The trustee's action appears to be based upon alternative contentions that the bank's action or inaction in the above transactions constitute a misapplication of the bankrupt's funds, a negligent and fraudulent transfer thereof and a breach of the bank's obligation to its depositor - all of which were put in issue in the trial court.

After taking evidence, which consisted in part of the oral testimony of Koenig and an officer of the bank who possessed knowledge of the facts relative to the transfer of the account and the subsequent handling thereof, the court made its decision which failed to make a specific finding as to wrongful conduct on the part of the bank as a basis of its liability.

The court found that the bank had no knowledge of the financial condition of the bankrupt during the crucial period involved. "It had no knowledge of bankruptcy, insolvency, the appointment of a receiver or financial failure." The obligation of the bank in the matter of the handling of corporate funds was briefly discussed. The court concluded that in any event no loss was sustained by the bankrupt corporation and therefore no liability followed. This conclusion is based upon an assumption rather than a finding that the bank breached its obligation to the bankrupt by permitting the transfer of November 5th.

Since the evidence is substantially undisputed, we are in as good a position as the trial court to make the necessary evaluation thereof as a basis for the decision of the questions posed. Orvis v. Higgins, 2 Cir., 180 F.2d 537.

A determination of the nature and effect of the transaction of November 5, 1956 is essential in this controversy. It is noted that the trial court did not find that the transfer of the account on the above day to "S. Koenig, Special for Payroll" amounted to a conversion thereof. The background of the transaction would seem to lend force to the conclusion that the transaction was one of form rather than of substance. Koenig knew that one of the officers of the bankrupt, who had authority to draw checks upon the bankrupt's account involved here, had withdrawn substantial sums of money from another of the bankrupt's bank accounts at Paterson, N. J. Koenig consulted his attorney as to what he could do, in the event of bankruptcy, to insure that the moneys in the appellee's bank could be protected so that employees would receive their pay. An excerpt from his testimony follows:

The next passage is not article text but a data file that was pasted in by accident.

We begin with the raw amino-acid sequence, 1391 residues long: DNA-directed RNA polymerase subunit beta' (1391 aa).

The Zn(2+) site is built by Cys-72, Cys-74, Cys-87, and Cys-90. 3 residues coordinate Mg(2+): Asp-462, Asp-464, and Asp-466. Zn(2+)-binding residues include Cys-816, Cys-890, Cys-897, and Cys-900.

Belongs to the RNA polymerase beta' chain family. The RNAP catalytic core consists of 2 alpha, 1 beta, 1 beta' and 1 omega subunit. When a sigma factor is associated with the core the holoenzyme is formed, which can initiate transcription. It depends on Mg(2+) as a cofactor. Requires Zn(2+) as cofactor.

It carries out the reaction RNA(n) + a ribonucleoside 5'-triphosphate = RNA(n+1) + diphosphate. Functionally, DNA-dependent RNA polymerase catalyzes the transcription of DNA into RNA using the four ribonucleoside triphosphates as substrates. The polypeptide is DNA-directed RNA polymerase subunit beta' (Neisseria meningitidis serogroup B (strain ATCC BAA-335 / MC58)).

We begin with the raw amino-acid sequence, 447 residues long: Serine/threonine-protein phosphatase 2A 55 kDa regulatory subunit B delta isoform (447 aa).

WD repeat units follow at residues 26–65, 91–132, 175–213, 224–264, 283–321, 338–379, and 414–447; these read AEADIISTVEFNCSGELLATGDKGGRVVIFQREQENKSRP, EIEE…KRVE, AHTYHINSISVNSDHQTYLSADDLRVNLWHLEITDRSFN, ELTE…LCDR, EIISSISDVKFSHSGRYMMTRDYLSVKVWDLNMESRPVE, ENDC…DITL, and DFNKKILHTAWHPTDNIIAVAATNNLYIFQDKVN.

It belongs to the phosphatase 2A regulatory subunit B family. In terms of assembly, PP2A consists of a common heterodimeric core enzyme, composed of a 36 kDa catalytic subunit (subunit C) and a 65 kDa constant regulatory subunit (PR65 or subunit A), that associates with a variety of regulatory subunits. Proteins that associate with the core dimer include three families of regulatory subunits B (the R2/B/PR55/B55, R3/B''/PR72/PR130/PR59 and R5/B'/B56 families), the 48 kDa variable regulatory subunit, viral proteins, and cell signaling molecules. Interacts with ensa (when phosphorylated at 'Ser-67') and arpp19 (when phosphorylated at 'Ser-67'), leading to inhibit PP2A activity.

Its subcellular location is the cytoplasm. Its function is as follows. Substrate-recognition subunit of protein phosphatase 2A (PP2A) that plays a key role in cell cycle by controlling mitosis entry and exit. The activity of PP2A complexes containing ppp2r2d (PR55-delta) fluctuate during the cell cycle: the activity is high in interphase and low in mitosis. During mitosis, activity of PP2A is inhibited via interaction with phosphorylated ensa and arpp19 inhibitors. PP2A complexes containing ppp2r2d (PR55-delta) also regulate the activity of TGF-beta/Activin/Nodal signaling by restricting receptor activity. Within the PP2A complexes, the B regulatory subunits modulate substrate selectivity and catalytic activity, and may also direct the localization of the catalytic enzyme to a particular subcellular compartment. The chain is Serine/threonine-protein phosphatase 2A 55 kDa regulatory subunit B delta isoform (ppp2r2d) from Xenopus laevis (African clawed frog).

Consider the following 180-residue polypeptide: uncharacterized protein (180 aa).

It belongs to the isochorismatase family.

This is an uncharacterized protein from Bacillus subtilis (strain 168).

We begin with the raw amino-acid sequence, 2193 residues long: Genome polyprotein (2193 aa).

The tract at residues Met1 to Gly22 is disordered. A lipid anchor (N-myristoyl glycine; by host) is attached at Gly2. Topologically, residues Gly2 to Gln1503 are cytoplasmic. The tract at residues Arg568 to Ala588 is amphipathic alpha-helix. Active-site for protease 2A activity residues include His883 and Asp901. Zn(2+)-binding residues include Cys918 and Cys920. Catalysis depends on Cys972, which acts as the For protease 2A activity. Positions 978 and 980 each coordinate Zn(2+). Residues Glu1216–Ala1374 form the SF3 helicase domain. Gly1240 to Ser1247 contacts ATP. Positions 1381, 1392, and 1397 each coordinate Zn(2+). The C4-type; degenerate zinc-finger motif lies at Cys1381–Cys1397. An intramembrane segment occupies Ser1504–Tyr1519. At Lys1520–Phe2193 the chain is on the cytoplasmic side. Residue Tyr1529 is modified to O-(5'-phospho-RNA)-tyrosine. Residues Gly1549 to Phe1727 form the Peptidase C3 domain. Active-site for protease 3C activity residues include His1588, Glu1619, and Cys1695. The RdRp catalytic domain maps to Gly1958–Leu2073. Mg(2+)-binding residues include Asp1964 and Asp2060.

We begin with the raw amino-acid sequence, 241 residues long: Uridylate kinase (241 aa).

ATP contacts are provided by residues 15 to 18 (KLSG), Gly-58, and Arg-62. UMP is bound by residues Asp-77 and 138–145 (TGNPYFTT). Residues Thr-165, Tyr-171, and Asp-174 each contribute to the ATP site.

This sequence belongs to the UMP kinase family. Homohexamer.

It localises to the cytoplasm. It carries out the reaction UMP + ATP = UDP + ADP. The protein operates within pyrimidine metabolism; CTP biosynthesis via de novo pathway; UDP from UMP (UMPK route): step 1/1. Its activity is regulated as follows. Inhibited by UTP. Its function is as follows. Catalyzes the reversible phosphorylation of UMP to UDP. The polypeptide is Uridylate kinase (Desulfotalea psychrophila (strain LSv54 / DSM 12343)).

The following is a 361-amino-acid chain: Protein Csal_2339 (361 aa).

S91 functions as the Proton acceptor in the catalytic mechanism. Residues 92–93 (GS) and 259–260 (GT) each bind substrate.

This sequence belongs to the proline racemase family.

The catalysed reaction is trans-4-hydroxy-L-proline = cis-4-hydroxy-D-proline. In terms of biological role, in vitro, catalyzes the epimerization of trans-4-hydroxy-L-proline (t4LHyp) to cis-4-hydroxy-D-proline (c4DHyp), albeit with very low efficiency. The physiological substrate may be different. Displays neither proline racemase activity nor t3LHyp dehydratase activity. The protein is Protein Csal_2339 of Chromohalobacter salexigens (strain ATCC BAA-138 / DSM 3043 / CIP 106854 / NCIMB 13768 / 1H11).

"He says, 'They can attach the account right away and the people will not get their pay.'

"I says, 'What can I do?' I says, 'Can I withdraw that money to save it for the people?'

"He says, 'Yes,' and he gave me the suggestion what to do."

Koenig further testifies without contradiction that he told the bank officer who attended to the details of the transaction that all payrolls as they usually come from the bankrupt should be paid from the new account. It is also noted that the action brought against Koenig was based upon his creation of illegal preferences in the matter of the funds involved here rather than a conversion thereof and that the new account was in fact used in payment of compensation to employees of the bankrupt. All of the above dictates a finding that the transaction of November 5, 1956 did not divest the bankrupt from the ownership of the funds in the bank at that time and the same constituted a change of name in the account rather than a transfer of the title thereto,

Upon the above finding, it follows that the ownership of the account remained in the bankrupt until November 7, 1956 when the petition in bankruptcy was filed and the bankrupt incurred no loss on account of the cashing of checks in the amount of $7,497.14, drawn prior to the filing of the petition in bankruptcy and presented to the bank between November 5, 1956 and November 7, 1956. Preference may have been made, but this action is not based upon such a claim and the bank is not liable therefor when it honors depositor's checks without notice of his insolvency. Cunningham v. Merchants Nat. Bk., 1 Cir., 4 F.2d 25, 41 A.L.R. 529.

The above holding does not dispose of the whole controversy but the problem becomes one of applying the pertinent provisions of the Bankruptcy Act.

Section 70 of the Act, 11 U.S.C.A. ยง 110, vests the trustee with the title to the bankrupt's assets as of the date of the filing of the petition, which would be November 7, 1956. It further provides that no transfer by or in behalf of the bankrupt shall thereafter be valid unless it comes within the protective provisions of the section. The trustee contends that the payment by the bank of the checks ...